Saturday, July 13, 2024

The world’s oldest known evidence of storytelling through art

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Today, we are happy to share a ground-breaking discovery – our team has partnered with researchers at Griffith University in Australia to reveal what may be the world’s oldest known evidence of storytelling through art. This discovery was found in a cave on the island of Sulawesi, Indonesia.

The painting, located in the limestone cave of Leang Karampuang in the Maros-Pangkep region of South Sulawesi, portrays three human-like figures interacting with a wild pig.

New technology revolutionizing our understanding of the origin of early art

A team of scientists co-led by researchers from Griffith University and Southern Cross University have discovered and dated the cave painting on the Indonesian island of Sulawesi, and their findings are published in the journal Nature.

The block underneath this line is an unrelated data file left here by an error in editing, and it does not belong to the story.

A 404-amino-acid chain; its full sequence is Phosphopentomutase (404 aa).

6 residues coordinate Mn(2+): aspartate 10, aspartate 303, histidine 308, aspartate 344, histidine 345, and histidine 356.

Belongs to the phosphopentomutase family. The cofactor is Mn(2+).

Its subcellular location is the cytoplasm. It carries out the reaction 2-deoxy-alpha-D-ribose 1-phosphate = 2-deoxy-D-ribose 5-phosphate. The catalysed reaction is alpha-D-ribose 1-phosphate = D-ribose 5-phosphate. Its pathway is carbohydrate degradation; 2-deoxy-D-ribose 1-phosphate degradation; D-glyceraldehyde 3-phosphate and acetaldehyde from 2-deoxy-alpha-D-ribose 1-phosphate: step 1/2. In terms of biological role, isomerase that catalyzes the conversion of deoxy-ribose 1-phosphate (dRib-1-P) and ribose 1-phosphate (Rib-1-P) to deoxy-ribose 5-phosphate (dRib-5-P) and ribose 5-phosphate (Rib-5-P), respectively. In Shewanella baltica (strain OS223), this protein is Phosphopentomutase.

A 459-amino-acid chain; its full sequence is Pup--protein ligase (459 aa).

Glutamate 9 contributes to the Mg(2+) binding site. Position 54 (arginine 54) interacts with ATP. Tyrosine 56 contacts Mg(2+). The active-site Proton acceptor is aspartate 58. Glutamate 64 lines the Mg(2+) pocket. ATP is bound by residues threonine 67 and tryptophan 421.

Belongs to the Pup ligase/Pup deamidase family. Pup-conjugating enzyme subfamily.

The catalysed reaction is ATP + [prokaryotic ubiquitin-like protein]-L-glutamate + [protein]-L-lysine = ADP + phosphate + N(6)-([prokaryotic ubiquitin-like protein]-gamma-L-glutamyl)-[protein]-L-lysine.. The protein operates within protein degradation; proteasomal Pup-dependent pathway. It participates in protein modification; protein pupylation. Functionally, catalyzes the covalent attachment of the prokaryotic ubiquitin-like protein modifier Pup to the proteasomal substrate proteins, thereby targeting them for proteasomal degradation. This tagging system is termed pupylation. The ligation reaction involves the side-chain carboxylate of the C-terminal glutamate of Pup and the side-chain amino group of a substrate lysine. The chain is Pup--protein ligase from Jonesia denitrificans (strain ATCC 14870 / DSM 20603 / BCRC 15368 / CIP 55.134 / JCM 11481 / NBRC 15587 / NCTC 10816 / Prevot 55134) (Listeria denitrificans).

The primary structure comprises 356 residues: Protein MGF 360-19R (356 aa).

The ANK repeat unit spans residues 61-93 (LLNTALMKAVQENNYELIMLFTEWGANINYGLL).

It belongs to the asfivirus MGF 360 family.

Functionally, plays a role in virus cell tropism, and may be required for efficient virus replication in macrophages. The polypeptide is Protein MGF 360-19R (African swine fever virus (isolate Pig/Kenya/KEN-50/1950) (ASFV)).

With a minimum age of 51,200 years, the Leang Karampuang cave painting holds the oldest message recorded in the world. To put this date into context, the Pyramids at Giza are dated at 4,500 years old, making this rock art created by our ancestors 46,700 years older. Even the oldest cave art found in Europe isn’t anywhere near as old.

These caves on Sulawesi have revealed the world’s oldest hunting scene, now dated to at least 48,000 years old thanks to a revolutionary dating method using laser ablation acquisition sampling and combined with uranium series analysis.

Collaborating with Google Arts & Culture has enabled us to open a digital window to our common history with the first panoramic images of these caves captured only a few weeks ago. Our collaboration allows people all over the world to access our sites and also makes a substantial contribution to our preservation work.



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